In 2018, Mayo Clinic announced a $648 million expansion that will nearly double the size of its Phoenix campus over five years.
Mayo Clinic School of Medicine receives $200M gift
Mayo Clinic has announced a gift of $200 million from Jay Alix, noted philanthropist of Birmingham, Mich. and founder of the firm, AlixPartners. The endowment gift, the largest ever to the Mayo Clinic, is designated to Mayo Clinic School of Medicine. It recognizes the importance of educating the next generation of physicians who will carry on Mayo’s tradition of solving the most serious and complex medical challenges – one patient at a time.
In appreciation of his generous gift, which will expand scholarship opportunities, further innovation in the school’s curriculum, and establish a professorship, Mayo Clinic School of Medicine now will be known as: Mayo Clinic Alix School of Medicine.
“My primary philanthropic interests are medicine and education. Mayo Clinic Alix School of Medicine will offer an ideal opportunity to advance both fields,” says Mr. Alix. “Genetics, artificial intelligence, virtual and augmented reality and other technologies are transforming medical research, education and practice. This gift will further enable Mayo’s medical school to recruit the best medical students and to create a curriculum that trains them to harness evolving radical advances in medical science and technology to the greatest benefit of patients.”
Originally established in Rochester, Minnesota, in 1972, Mayo Clinic School of Medicine is ranked among the top 10 medical schools in the nation by U.S. News & World Report. A national medical school with campuses in Arizona, Florida and Minnesota, it is a transformative leader in medical education. With one of the largest faculty-to-student ratios in the country, Mayo’s medical school is able to offer students leading-edge clinical experiences at top ranked hospitals across all Mayo campuses.
Mr. Alix, a highly successful consultant credited with helping the American automotive industry out of the Great Recession, has a long-standing relationship with Mayo Clinic, generously giving his time and support. He is a grateful Mayo patient, a member of Mayo Clinic’s Board of Trustees and is the co-chair of Mayo’s Global Advisory Council. Alix began supporting Mayo Clinic in the 1980s when he modeled his own company after Mayo Clinic’s clinical practice model, a patient-centered approach that includes multi-specialty collaboration, cutting-edge technology, and dedicated staff focused on delivering the highest quality care to each individual patient.
“Mayo Clinic is honored to be the recipient of this transformative endowment,” says John Noseworthy, M.D., president and CEO of Mayo Clinic. “It enables faculty and students to explore new academic fields to better patient care, conduct research, apply new technologies and develop innovative teaching methods far into the future.”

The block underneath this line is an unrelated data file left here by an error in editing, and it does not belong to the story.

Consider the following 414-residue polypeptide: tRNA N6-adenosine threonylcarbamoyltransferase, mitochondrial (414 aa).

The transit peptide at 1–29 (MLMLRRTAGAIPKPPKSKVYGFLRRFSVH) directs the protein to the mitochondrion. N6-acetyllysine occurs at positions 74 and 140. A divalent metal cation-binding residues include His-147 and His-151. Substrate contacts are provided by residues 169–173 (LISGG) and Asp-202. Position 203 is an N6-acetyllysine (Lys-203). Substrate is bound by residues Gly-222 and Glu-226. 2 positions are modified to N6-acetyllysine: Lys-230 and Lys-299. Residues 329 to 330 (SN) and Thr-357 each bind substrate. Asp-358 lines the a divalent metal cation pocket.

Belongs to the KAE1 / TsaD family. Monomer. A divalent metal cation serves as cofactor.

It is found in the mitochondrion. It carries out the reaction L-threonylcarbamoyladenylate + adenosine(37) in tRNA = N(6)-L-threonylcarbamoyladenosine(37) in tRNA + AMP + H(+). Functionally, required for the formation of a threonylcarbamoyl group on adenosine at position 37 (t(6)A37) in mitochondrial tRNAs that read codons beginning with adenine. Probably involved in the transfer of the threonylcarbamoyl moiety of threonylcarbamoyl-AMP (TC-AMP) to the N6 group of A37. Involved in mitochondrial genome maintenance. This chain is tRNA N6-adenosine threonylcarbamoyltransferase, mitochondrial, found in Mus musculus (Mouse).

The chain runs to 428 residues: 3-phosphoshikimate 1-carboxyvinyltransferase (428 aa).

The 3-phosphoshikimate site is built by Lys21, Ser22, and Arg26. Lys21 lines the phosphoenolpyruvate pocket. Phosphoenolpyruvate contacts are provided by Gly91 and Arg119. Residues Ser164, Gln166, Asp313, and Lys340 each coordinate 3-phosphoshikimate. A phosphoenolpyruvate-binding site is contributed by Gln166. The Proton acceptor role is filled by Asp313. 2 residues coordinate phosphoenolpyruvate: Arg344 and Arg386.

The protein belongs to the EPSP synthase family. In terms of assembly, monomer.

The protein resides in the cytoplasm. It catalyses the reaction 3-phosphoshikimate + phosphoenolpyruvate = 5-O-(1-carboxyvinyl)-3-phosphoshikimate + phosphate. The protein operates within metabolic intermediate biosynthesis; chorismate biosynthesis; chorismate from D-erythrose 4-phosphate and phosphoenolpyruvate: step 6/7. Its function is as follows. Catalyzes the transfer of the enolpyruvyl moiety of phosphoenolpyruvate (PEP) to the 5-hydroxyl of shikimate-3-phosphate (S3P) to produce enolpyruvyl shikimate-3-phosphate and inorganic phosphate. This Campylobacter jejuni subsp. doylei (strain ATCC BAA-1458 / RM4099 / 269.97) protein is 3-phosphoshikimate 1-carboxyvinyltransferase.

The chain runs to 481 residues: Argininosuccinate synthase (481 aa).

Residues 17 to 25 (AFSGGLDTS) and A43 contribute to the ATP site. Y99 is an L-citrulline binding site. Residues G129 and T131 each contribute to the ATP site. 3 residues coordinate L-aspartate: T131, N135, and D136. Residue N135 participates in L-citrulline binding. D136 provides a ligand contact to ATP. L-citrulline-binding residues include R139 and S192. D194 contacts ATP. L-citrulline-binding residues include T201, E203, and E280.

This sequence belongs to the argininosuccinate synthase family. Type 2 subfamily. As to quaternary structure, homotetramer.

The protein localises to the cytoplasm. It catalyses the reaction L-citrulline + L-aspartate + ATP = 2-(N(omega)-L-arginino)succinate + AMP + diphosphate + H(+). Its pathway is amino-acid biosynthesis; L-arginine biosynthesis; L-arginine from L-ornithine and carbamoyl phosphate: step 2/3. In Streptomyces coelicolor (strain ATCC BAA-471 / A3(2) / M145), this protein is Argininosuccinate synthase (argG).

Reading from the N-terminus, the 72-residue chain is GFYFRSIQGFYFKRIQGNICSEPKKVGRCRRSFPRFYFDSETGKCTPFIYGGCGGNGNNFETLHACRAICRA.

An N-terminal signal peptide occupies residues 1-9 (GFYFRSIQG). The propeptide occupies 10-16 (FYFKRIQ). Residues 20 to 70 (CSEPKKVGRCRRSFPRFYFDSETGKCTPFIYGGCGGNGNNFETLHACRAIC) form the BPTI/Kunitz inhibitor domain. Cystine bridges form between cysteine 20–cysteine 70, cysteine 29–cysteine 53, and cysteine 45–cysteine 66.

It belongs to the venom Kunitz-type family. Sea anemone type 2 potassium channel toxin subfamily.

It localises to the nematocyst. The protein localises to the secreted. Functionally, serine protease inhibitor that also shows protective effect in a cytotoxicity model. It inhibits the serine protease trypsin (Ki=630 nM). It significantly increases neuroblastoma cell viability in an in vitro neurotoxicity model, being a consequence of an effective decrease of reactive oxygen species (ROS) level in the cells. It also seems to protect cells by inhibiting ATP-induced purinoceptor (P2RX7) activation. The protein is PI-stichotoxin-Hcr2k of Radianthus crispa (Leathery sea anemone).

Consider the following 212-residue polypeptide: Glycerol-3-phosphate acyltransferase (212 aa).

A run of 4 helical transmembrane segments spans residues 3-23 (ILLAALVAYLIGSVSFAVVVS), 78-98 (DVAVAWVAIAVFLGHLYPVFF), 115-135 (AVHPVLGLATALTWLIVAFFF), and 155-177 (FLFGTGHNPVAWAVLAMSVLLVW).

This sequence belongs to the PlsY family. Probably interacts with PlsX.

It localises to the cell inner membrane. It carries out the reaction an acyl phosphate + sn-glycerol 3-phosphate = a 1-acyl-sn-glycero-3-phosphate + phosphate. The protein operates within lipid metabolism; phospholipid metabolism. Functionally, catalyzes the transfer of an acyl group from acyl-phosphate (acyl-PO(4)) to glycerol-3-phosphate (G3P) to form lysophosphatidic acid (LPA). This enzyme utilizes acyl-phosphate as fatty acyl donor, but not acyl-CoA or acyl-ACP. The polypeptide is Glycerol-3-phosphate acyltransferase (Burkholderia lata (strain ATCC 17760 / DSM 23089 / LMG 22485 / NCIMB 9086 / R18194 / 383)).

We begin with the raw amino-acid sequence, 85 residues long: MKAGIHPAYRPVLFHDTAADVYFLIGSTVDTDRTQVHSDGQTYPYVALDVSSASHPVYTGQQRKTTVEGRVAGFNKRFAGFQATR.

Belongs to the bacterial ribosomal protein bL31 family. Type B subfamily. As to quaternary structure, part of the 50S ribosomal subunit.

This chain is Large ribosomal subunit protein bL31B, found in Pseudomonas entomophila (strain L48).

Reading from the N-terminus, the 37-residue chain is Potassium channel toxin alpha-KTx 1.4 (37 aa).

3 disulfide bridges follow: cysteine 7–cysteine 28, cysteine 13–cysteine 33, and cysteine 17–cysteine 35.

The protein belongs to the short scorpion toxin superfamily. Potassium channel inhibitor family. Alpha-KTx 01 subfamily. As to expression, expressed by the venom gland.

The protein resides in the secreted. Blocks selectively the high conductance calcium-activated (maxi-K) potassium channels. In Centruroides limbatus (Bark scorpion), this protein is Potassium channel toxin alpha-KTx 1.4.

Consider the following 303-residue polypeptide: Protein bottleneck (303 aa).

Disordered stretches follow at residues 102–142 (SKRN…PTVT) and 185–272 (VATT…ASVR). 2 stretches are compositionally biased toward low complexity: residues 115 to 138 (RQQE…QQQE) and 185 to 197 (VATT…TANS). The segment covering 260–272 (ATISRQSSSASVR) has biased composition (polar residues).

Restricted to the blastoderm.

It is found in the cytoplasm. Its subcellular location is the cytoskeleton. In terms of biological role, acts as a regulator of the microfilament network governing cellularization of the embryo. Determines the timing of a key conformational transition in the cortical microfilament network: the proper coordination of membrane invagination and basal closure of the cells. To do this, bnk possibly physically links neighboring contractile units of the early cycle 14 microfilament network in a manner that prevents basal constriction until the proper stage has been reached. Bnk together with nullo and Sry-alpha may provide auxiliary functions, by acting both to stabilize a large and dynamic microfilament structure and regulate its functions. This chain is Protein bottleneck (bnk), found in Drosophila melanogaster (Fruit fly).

Mayo Clinic Alix School of Medicine has long been recognized as a leader in medical education. One of the original top schools selected nationally by the American Medical Association’s Accelerating Change in Medical Education initiative, the school introduced some of the nation’s first Science of Health Care Delivery curriculum to train medical students in the health care system advances necessary to deliver quality care. Mr. Alix’s gift will accelerate advances in the medical school’s curriculum, through dual-degree programs and pioneering approaches to teaching and learning.
The endowment also will support scholarships as part of Mayo Clinic’s commitment to increase access to the medical profession for student candidates regardless of their socio-economic backgrounds. Scholarships will help develop a strong health care workforce for the future, as the country faces a physician shortage projected to hit nearly 121,000 by the year 2030, according to a report from the Association of American Medical Colleges.
“Increasingly, scholarships are essential to medical schools,” says Fredric Meyer, M.D., Juanita Kious Waugh Executive Dean for Education, Mayo Clinic College of Medicine and Science. “They help attract diverse, high-potential learners who will care for our nation’s increasingly diverse patient populations.”
Dr. Meyer, who is also the dean of Mayo Clinic Alix School of Medicine, notes that many high-potential college graduates who are passionate about medical careers need financial support to bring those dreams to fruition.
“Philanthropic gifts like Mr. Alix’s are an investment,” says Dr. Meyer. “They fuel Mayo Clinic’s mission and its commitment to delivering world-class, patient-centric care and medical education.” An endowment also provides a steady stream of funding in perpetuity so our faculty and staff can continue to be highly innovative in transforming medical education.”
“We tackle some of the biggest issues in medicine: new sciences like individualized and regenerative medicine, rising health care costs, health policy and physician burnout – and we are continuously advancing patient care through simulation, 3D surgical modeling, robotics and interdisciplinary team training,” says Dr. Noseworthy. “This gift will have a long-lasting impact as we boldly transform medical education and research training so the next generation of care providers can improve patient care, accelerate discovery and advance the practice of medicine.”